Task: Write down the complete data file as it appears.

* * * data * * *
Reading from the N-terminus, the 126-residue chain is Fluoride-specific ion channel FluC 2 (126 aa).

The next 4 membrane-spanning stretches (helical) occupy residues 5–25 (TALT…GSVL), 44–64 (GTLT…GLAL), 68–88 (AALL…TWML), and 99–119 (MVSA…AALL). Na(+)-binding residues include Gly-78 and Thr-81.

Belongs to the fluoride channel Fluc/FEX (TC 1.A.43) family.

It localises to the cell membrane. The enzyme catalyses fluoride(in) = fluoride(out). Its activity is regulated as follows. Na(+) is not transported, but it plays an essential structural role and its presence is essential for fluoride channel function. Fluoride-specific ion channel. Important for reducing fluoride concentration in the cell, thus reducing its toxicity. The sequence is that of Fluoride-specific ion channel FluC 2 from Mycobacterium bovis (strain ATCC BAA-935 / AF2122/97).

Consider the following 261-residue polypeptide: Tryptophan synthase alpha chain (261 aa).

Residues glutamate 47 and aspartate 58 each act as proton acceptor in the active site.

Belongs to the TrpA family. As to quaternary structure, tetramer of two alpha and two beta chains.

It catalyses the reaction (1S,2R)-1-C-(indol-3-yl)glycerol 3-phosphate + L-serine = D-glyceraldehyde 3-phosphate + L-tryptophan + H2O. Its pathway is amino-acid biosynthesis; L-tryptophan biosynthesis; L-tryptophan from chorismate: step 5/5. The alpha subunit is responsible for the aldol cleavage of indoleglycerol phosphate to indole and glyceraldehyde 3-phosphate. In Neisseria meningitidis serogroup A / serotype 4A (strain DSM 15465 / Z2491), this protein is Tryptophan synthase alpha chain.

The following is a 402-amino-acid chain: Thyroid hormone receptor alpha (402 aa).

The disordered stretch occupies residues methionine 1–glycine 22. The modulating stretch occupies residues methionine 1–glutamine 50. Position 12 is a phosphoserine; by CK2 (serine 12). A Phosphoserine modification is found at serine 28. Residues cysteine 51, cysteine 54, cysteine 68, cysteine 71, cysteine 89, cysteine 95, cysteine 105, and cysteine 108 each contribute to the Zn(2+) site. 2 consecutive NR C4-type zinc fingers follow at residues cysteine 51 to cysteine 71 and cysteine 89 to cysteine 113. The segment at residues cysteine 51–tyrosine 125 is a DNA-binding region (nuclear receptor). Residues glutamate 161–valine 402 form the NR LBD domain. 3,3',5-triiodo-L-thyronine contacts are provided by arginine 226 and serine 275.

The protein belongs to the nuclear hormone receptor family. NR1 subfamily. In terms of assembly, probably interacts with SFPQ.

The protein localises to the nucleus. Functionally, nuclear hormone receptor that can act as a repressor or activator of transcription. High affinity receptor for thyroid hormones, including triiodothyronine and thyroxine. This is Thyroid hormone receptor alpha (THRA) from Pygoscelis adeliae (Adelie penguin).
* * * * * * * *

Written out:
Reading from the N-terminus, the 126-residue chain is Fluoride-specific ion channel FluC 2 (126 aa).

The next 4 membrane-spanning stretches (helical) occupy residues 5–25 (TALT…GSVL), 44–64 (GTLT…GLAL), 68–88 (AALL…TWML), and 99–119 (MVSA…AALL). Na(+)-binding residues include Gly-78 and Thr-81.

Belongs to the fluoride channel Fluc/FEX (TC 1.A.43) family.

It localises to the cell membrane. The enzyme catalyses fluoride(in) = fluoride(out). Its activity is regulated as follows. Na(+) is not transported, but it plays an essential structural role and its presence is essential for fluoride channel function. Fluoride-specific ion channel. Important for reducing fluoride concentration in the cell, thus reducing its toxicity. The sequence is that of Fluoride-specific ion channel FluC 2 from Mycobacterium bovis (strain ATCC BAA-935 / AF2122/97).

Consider the following 261-residue polypeptide: Tryptophan synthase alpha chain (261 aa).

Residues glutamate 47 and aspartate 58 each act as proton acceptor in the active site.

Belongs to the TrpA family. As to quaternary structure, tetramer of two alpha and two beta chains.

It catalyses the reaction (1S,2R)-1-C-(indol-3-yl)glycerol 3-phosphate + L-serine = D-glyceraldehyde 3-phosphate + L-tryptophan + H2O. Its pathway is amino-acid biosynthesis; L-tryptophan biosynthesis; L-tryptophan from chorismate: step 5/5. The alpha subunit is responsible for the aldol cleavage of indoleglycerol phosphate to indole and glyceraldehyde 3-phosphate. In Neisseria meningitidis serogroup A / serotype 4A (strain DSM 15465 / Z2491), this protein is Tryptophan synthase alpha chain.

The following is a 402-amino-acid chain: Thyroid hormone receptor alpha (402 aa).

The disordered stretch occupies residues methionine 1–glycine 22. The modulating stretch occupies residues methionine 1–glutamine 50. Position 12 is a phosphoserine; by CK2 (serine 12). A Phosphoserine modification is found at serine 28. Residues cysteine 51, cysteine 54, cysteine 68, cysteine 71, cysteine 89, cysteine 95, cysteine 105, and cysteine 108 each contribute to the Zn(2+) site. 2 consecutive NR C4-type zinc fingers follow at residues cysteine 51 to cysteine 71 and cysteine 89 to cysteine 113. The segment at residues cysteine 51–tyrosine 125 is a DNA-binding region (nuclear receptor). Residues glutamate 161–valine 402 form the NR LBD domain. 3,3',5-triiodo-L-thyronine contacts are provided by arginine 226 and serine 275.

The protein belongs to the nuclear hormone receptor family. NR1 subfamily. In terms of assembly, probably interacts with SFPQ.

The protein localises to the nucleus. Functionally, nuclear hormone receptor that can act as a repressor or activator of transcription. High affinity receptor for thyroid hormones, including triiodothyronine and thyroxine. This is Thyroid hormone receptor alpha (THRA) from Pygoscelis adeliae (Adelie penguin).